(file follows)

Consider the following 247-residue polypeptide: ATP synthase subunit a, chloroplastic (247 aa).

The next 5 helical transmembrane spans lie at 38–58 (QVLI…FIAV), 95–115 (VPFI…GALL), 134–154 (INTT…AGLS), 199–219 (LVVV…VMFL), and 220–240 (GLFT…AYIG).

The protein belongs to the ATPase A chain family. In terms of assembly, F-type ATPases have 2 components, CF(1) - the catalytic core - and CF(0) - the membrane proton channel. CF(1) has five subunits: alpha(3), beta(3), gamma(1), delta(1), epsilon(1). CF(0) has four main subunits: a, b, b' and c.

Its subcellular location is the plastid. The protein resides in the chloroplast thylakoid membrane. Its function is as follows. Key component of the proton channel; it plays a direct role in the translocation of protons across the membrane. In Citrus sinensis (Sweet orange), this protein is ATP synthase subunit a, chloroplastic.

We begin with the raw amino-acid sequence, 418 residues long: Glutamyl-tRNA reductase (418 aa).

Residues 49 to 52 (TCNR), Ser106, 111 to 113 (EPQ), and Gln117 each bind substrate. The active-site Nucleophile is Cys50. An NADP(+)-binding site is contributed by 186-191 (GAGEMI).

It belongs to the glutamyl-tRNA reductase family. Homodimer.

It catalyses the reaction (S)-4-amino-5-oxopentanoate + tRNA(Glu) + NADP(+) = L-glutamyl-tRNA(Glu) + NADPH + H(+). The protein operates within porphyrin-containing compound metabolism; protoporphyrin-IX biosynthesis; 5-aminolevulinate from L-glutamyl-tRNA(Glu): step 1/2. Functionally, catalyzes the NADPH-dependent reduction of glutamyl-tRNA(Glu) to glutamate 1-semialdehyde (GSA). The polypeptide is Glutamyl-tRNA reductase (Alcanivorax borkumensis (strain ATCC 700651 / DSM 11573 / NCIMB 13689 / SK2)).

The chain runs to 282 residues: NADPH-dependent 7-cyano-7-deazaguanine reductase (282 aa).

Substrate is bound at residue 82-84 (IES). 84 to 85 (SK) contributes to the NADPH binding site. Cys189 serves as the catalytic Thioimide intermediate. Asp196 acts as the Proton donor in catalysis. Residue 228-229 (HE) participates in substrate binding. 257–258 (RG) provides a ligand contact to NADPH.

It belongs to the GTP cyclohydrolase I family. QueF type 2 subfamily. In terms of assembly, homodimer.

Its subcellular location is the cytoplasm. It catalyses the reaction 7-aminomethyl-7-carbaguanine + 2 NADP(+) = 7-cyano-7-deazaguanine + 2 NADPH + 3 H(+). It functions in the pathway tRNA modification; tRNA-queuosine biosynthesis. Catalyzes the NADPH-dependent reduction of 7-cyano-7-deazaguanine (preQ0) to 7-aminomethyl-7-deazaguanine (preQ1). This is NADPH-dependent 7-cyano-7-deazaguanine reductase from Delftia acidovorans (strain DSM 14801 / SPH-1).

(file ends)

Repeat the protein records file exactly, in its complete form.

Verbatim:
Consider the following 247-residue polypeptide: ATP synthase subunit a, chloroplastic (247 aa).

The next 5 helical transmembrane spans lie at 38–58 (QVLI…FIAV), 95–115 (VPFI…GALL), 134–154 (INTT…AGLS), 199–219 (LVVV…VMFL), and 220–240 (GLFT…AYIG).

The protein belongs to the ATPase A chain family. In terms of assembly, F-type ATPases have 2 components, CF(1) - the catalytic core - and CF(0) - the membrane proton channel. CF(1) has five subunits: alpha(3), beta(3), gamma(1), delta(1), epsilon(1). CF(0) has four main subunits: a, b, b' and c.

Its subcellular location is the plastid. The protein resides in the chloroplast thylakoid membrane. Its function is as follows. Key component of the proton channel; it plays a direct role in the translocation of protons across the membrane. In Citrus sinensis (Sweet orange), this protein is ATP synthase subunit a, chloroplastic.

We begin with the raw amino-acid sequence, 418 residues long: Glutamyl-tRNA reductase (418 aa).

Residues 49 to 52 (TCNR), Ser106, 111 to 113 (EPQ), and Gln117 each bind substrate. The active-site Nucleophile is Cys50. An NADP(+)-binding site is contributed by 186-191 (GAGEMI).

It belongs to the glutamyl-tRNA reductase family. Homodimer.

It catalyses the reaction (S)-4-amino-5-oxopentanoate + tRNA(Glu) + NADP(+) = L-glutamyl-tRNA(Glu) + NADPH + H(+). The protein operates within porphyrin-containing compound metabolism; protoporphyrin-IX biosynthesis; 5-aminolevulinate from L-glutamyl-tRNA(Glu): step 1/2. Functionally, catalyzes the NADPH-dependent reduction of glutamyl-tRNA(Glu) to glutamate 1-semialdehyde (GSA). The polypeptide is Glutamyl-tRNA reductase (Alcanivorax borkumensis (strain ATCC 700651 / DSM 11573 / NCIMB 13689 / SK2)).

The chain runs to 282 residues: NADPH-dependent 7-cyano-7-deazaguanine reductase (282 aa).

Substrate is bound at residue 82-84 (IES). 84 to 85 (SK) contributes to the NADPH binding site. Cys189 serves as the catalytic Thioimide intermediate. Asp196 acts as the Proton donor in catalysis. Residue 228-229 (HE) participates in substrate binding. 257–258 (RG) provides a ligand contact to NADPH.

It belongs to the GTP cyclohydrolase I family. QueF type 2 subfamily. In terms of assembly, homodimer.

Its subcellular location is the cytoplasm. It catalyses the reaction 7-aminomethyl-7-carbaguanine + 2 NADP(+) = 7-cyano-7-deazaguanine + 2 NADPH + 3 H(+). It functions in the pathway tRNA modification; tRNA-queuosine biosynthesis. Catalyzes the NADPH-dependent reduction of 7-cyano-7-deazaguanine (preQ0) to 7-aminomethyl-7-deazaguanine (preQ1). This is NADPH-dependent 7-cyano-7-deazaguanine reductase from Delftia acidovorans (strain DSM 14801 / SPH-1).